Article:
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Rice University researchers say that carbyne, an elusive allotrope of carbon, could be twi...

Researchers at Rice University have used a computer simulation to calculate that carbyne, a monodimensional chain of carbon atoms, is twice as strong as carbon nanotubes and three times stiffer than diamond. If their findings are correct and the challenges posed by manufacturing it can be overcome, then carbyne could prove an incredibly useful material for a wide range of applications.  Read More

Rice University researchers use the heartbeat as a random signal generator to make medical...

Remotely hacking a pacemaker or insulin pump should be impossible, but sadly it isn't. It puts the millions of people who use wireless medical implants at potential risk. Researchers at Rice University believe they have a solution: a touch-based device that will use a person's own heartbeat as a password to permit or deny access to their implant.  Read More

Rice University graduate student Oara Neumann, left, and scientist Naomi Halas with their ...

Last year, researchers at Rice University revealed a new way to convert solar energy directly into steam using light-absorbing nanoparticles. At that time, the technology had already been used to create a solar steam-powered autoclave for sterilizing medical and dental equipment and the project had been awarded a grant from the Bill and Melinda Gates Foundation to turn the technology to the task of sanitizing human waste. The researchers have now put both applications to the test.  Read More

Rice University engineering students Tyler Wiest, Carlos Armada, Julian Castro and David M...

We’ve seen Pavegen’s energy-harvesting tiles turning up in a variety of places to harvest some of the kinetic energy generated while walking or running over them. But a team of students at Rice University has put the shoe on the other foot with PediPower – a prototype device that attaches to a shoe to harvest energy generated when the heel hits the ground.  Read More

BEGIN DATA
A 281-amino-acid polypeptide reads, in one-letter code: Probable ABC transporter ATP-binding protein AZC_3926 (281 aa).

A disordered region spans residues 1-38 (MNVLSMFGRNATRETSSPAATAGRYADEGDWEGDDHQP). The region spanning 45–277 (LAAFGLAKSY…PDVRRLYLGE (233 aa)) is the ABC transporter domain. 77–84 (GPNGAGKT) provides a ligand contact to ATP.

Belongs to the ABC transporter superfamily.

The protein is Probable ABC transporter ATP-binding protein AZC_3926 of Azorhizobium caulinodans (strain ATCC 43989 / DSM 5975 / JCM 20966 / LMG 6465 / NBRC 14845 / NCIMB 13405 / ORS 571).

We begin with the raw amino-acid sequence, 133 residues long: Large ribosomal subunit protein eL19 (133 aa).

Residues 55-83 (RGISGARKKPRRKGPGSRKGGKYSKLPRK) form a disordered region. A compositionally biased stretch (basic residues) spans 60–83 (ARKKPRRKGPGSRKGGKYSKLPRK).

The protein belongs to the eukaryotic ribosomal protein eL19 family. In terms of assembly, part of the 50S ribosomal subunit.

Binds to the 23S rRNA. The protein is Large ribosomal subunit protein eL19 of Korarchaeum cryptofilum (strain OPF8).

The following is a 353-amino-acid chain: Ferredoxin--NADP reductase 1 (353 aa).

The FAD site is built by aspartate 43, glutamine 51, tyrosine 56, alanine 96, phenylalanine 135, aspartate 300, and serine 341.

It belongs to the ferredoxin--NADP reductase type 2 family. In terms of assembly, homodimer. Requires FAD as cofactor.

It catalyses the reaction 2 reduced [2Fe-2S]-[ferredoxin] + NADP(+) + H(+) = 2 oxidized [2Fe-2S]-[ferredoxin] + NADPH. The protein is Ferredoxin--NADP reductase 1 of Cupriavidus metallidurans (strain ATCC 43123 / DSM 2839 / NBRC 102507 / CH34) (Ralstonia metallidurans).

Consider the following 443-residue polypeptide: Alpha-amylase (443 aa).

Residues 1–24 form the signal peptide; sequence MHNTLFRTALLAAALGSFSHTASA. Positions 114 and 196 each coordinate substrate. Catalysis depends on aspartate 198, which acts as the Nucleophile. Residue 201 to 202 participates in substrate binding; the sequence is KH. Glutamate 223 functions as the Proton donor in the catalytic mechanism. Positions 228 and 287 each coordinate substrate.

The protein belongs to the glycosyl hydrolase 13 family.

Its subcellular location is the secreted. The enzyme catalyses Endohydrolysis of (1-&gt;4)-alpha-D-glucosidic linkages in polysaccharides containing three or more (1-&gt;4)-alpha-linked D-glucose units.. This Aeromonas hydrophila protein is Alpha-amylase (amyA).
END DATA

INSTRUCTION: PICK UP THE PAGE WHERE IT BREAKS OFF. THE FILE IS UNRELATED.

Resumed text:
Breakfast wouldn't be breakfast without a good, hot bag of coffee

Since the early days of space travel, a consistent complaint has been bad coffee. Now a group of freshman engineering students at Rice University has developed a simple approach to alleviating this problem.  Read More

Rice University research scientist Ekaterina Lukianova-Hleb adjusts equipment used in expe...

U.S. scientists are developing a technique that will target and kill cancer cells while simultaneously treating others in the same sample. Centered on fine-tuning the use of cancer destroying nanobubbles, the research holds promise for treating cancer patients in a way that’s far more targeted than chemotherapy.  Read More

Two strands of the new CNT fiber support and supply current to an LED bulb

At about 100 times the strength of steel at one sixth the weight and with impressive electrical conductive properties, carbon nanotubes (CNTs) have promised much since their discovery in 1991. The problem has been translating their impressive nanoscale properties into real-world applications on the macro scale. Researchers have now unveiled a new CNT fiber that conducts heat and electricity like a metal wire, is very strong like carbon fiber, and is flexible like a textile thread.  Read More

Scientists have discovered that graphene oxide flakes are very effective at removing radio...

Removing radioactive material from contaminated water, such as that in Japan’s Fukushima nuclear power plants, could be getting a little easier. Scientists from Houston’s Rice University and Lomonosov Moscow State University have discovered that when flakes of graphene oxide are added to such water, it causes the radionuclides to condense into clumps. Those clumps can then be separated and disposed of.  Read More

Researchers have used a dye extracted from the root of the madder plant to develop a new '...

Researchers have found an eco-friendly alternative to the metal ores currently favored in the electrodes of lithium-ion batteries. The new non-toxic and sustainable battery uses purpurin, a red/yellow dye extracted from the root of the madder plant that has been used for dying cloth for at least 3,500 years – meaning the substance can simply be grown rather than mined.  Read More

Rice University graduate student Oara Neumann (left) and scientist Naomi Halas are co-auth...

A team of researchers at Rice University has developed a new technology that uses light-absorbing nanoparticles to convert solar energy directly into steam. Even though it is already significantly more efficient than solar panels at producing electricity, the technology will likely find its first applications in low-cost sanitation, water purification and human waste treatment for the developing world.  Read More

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